Most comply because China is one of the largest and fastest growing markets for global fashion, electronics and other consumer brands.

China is H & M’s fourth largest market behind Germany, the United States and Great Britain and accounted for around 5% of 2020 revenue.

Greater China is Nike Inc.’s third-largest market after North America and Europe.

Greater China accounted for 23% of Nike’s global sales in the quarter ending February, compared with 36.5% for North America. But China’s revenue was up 51% from the previous year as consumer demand rebounded from the coronavirus, while sales in North America fell 10%.

An H&M store in Shanghai had only a handful of customers on Friday afternoon.

“I was not aware of the reaction. I came here to buy a coat for spring because H&M is reasonably priced and fashionable, ”said Wang Yuying, a 52-year-old retiree who was shopping at the store.

“I’ll keep buying something because I’m already here, but if this reaction lasts a long time, I’ll buy less of this brand.”

One seller, who asked not to be identified by name due to the sensitivity of the matter, said there were far fewer buyers than on a normal Friday. The seller said he understood why consumers were angry, but said that if the backlash continues, it will damage the livelihoods of local employees of the target brands.

Two Burberry-designed character suits have been removed in Tencent’s popular mobile game Honor of Kings, the game’s social media account said Thursday. He gave no reason.

The celebrities, including at least one Uyghur, announced that they were ending endorsement deals with foreign shoe and clothing brands.

Gulnazar, an actress from Xinjiang, said she was breaking ties with Puma. On his social media account, Gulnazar said that he “resolutely resists all attempts to discredit China.”

Singers Eason Chan and Angelababy from Hong Kong announced that they were breaking ties with Adidas. Actress Zhou Dongyu parted ways with Burberry. Actors Ni Ni and Jing Boran broke up with Uniqlo.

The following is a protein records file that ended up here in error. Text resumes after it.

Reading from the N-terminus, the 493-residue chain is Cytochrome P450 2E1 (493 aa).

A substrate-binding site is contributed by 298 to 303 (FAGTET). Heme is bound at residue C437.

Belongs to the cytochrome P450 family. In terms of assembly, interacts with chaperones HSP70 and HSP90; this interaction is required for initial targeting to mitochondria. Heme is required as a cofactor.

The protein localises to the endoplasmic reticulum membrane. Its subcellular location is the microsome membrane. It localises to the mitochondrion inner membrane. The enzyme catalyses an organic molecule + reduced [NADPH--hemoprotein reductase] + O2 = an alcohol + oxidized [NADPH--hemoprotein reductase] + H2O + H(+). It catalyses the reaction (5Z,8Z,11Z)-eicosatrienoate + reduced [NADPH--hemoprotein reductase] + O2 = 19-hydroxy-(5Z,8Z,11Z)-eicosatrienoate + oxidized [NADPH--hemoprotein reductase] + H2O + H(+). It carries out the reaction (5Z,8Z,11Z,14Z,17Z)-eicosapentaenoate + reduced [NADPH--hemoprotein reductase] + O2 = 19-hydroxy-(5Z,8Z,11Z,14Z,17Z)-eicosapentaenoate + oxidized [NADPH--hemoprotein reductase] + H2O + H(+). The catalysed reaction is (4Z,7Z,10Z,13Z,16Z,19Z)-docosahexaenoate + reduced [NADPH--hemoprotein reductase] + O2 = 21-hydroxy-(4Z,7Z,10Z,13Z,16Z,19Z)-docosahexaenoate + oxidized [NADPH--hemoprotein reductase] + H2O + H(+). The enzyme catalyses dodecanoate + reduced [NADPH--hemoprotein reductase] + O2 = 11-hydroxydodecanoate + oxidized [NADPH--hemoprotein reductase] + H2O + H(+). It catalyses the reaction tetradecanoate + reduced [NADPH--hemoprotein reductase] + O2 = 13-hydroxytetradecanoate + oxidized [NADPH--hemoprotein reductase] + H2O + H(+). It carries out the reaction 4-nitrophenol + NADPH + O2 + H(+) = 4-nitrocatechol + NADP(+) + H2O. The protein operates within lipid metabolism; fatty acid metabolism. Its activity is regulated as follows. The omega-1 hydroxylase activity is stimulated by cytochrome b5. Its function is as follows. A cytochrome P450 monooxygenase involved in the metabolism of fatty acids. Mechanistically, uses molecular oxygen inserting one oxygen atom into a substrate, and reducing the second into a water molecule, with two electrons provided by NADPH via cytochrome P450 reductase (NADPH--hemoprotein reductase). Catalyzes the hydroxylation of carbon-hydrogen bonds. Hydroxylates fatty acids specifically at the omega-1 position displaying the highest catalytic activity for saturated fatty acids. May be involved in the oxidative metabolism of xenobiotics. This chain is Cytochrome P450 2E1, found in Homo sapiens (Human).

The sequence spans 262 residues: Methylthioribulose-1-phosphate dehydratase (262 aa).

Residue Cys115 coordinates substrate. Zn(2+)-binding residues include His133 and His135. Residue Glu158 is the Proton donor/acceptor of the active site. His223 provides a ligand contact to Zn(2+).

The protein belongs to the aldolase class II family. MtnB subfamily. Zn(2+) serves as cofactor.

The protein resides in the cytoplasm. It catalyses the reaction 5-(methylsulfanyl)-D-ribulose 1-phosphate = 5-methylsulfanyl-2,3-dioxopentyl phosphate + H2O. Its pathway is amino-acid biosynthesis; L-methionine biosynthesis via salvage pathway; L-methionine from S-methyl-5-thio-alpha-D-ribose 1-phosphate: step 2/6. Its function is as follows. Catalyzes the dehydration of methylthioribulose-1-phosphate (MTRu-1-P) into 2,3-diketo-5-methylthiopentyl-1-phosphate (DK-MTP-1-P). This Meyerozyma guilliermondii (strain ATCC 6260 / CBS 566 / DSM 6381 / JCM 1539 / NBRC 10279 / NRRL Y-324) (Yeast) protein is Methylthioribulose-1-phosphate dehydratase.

Song Qian, a singer and former member of the Korean pop group f (x) who is also known as Victoria Song, and actor Huang Xuan previously announced that they were ending endorsement deals with H&M.

In Hong Kong, pro-Beijing lawmaker Regina Ip said in a Twitter post that she would stop buying Burberry, one of her favorite brands.

“I support my country in boycotting companies that spread lies about Xinjiang,” he said.

Not all brands have avoided sourcing from Xinjiang.

South Korean sports shoe brand FILA said on Friday that the company buys cotton from Xinjiang and will continue to do so.

On its social media account, FILA China said it has started the process of withdrawing from the Better Cotton Initiative, an industry group that promotes environmental and labor standards.

H & M’s announcement last year that it would no longer use Xinjiang cotton cited BCI’s decision to stop licensing cotton from the region because it was difficult to trace how it was produced.

It was not clear why the party targeted H&M, whose expression of concern for Xinjiang was similar to that of other companies. But Chinese leaders might view their home country of Sweden as more susceptible to pressure due to its small size.

Relations between Beijing and Stockholm have been strained since 2015, when a Chinese-born Swedish publisher disappeared from Thailand and turned up in China. The Chinese ambassador angered the Swedish government by referring to him in a television interview as a “light boxer.”


McDonald reported from Beijing. Associated Press researchers Yu Bing in Beijing and Chen Si in Shanghai contributed.